Netflix paid 1.1% in taxes last year

It’s no secret that the rich and powerful are able to avoid paying their fair share in taxes, but it’s still occasionally stunning to see just how much tax avoidance they get away with. This week, we saw two bombshell reports released by tax justice organizations laying out how both major corporations and ultra-wealthy families are able to pay basically nothing in taxes.

On Tuesday, the Institute on Taxation and Economic Policy, reported that Netflix, despite making a record $5.3 billion in profits in 2021, only paid an effective corporate income tax rate of 1.1% on those earnings.

Americans for Tax Fairness followed that up yesterday with a groundbreaking report, “Dynasty Trusts: Giant Tax Loopholes that Supercharge Wealth Accumulation,” that outlines in stark detail just how much America’s richest families will avoid paying in taxes over the next 25 years as they pass down their fortunes. Related research from marketing research firm Cerulli also highlights that, over this same period, Americans will inherit trillions in new wealth, but most inheritors will already be in the upper class.

All of this news comes as West Virginia Senator Joe Manchin – one of two moderate antagonists in the Senate that are standing in the way of President Biden’s Build Back Better Act – said in an interview this week that he is committed to fixing the tax code. While Manchin’s refusal to pass the Build Back Better Act is a massive problem, it’s somewhat encouraging that even he recognizes that our tax code needs fixing. That being said, it remains to be seen whether his support will extend to actual legislation, not just encouraging words.

This week, we’re shining a spotlight on these developments coming out of Capitol Hill and the world of tax reform.

Netflix Posts a Record $5.3 Billion in Profits and a Federal Tax Rate of Just 1.1 percent by Matthew Gardner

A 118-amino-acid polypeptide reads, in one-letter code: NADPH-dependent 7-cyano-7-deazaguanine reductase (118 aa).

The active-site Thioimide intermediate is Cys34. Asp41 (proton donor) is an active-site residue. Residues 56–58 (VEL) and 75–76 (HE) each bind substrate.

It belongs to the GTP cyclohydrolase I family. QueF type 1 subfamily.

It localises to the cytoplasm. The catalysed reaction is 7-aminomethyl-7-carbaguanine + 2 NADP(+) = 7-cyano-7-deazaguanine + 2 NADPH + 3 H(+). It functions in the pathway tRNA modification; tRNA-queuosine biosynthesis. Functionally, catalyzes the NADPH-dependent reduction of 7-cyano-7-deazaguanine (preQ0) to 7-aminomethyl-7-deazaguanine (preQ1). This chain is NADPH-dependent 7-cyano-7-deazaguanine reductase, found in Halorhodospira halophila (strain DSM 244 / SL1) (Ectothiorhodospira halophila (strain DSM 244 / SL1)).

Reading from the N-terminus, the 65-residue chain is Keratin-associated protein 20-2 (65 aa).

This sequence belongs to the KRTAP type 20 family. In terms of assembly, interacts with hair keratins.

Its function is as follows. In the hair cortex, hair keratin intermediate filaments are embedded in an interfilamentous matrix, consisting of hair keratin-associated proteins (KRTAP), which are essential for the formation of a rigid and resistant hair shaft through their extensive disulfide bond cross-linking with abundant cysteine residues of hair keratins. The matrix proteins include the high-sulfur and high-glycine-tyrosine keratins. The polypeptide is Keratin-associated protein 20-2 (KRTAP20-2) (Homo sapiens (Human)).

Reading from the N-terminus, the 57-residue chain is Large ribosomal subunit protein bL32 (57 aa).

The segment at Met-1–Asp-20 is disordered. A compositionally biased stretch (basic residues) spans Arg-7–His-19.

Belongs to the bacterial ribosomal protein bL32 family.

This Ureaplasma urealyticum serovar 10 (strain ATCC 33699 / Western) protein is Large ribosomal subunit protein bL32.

Netflix reported record-level profits in 2021, raking in a whopping $5.3 billion despite adding fewer new subscribers than anticipated. It also managed to continue its tax-avoidance streak from years past, as it paid only $58 million in corporate income taxes on those earnings, which puts its effective tax rate at just 1.1%. This means Netflix was able to use tax breaks and loopholes to effectively avoid over $1 billion in taxes, making the case for a corporate minimum tax, as many Democrats supported in Build Back Better, even stronger.

Tax-Dodging Billionaire Dynasties Could Cost US $8.4 trillion: Report by Jessica Corbett
According to the “Dynasty Trusts” report released by Americans for Tax Fairness, over the next 25 years America’s richest families will pass on an estimated $21 trillion to their heirs. In the process, they will dodge $8.4 trillion in wealth-transfer taxes – including estate, gift, and generation-skipping taxes – because of loopholes, specifically in relation to trusts, riddled through the tax code. Unfortunately, the trust reforms that were initially included in Build Back Better were stripped from the bill after pushback from the wealthy and their lobbyists. This makes the potential rewrite of the bill somewhat of an opportunity – Democrats need to grow a spine and use it to end the loopholes for billionaire heirs.

Tax-Free Inheritances Fuel America’s New $73 Trillion Gilded Age by Ben Steverman
According to estimates from market research firm Cerulli, over the next 25 years, Americans stand to inherit roughly $73 trillion, more than twice what they inherited a decade ago. But almost half of this wealth will come from just the top 1.5% of households, further concentrating wealth in the hands of a few people who did nothing to earn it but win the genetic lottery. This puts us on course to return to Gilded Age levels of wealth concentration and inequality, where families like the Rockefellers and Vanderbilts passed on huge fortunes through multiple generations.

Manchin says Build Back Better is ‘dead.’ Here’s what he might resurrect. By Sahil Kapur and Benjy Sarlin
In an interview this week, Senator Joe Manchin said that the Build Back Better Act is “dead.” He also, however, said that his priority rests in fixing the tax code, even if it means doing so through the process of reconciliation. In light of these comments, it’s clear that Democrats need to reset and structure their reconciliation bill around raising taxes on the wealthy. Manchin has said that he supports, among other things: raising the corporate tax rate to 25%, a 15% corporate minimum tax, a 28% capital gains tax, and eliminating loopholes like carried interest. While it may be difficult to get Senator Kyrsten Sinema on board with these sorts of initiatives, separating her from Manchin on these issues he’s voiced support for may be a savvy strategic move for Democrats.

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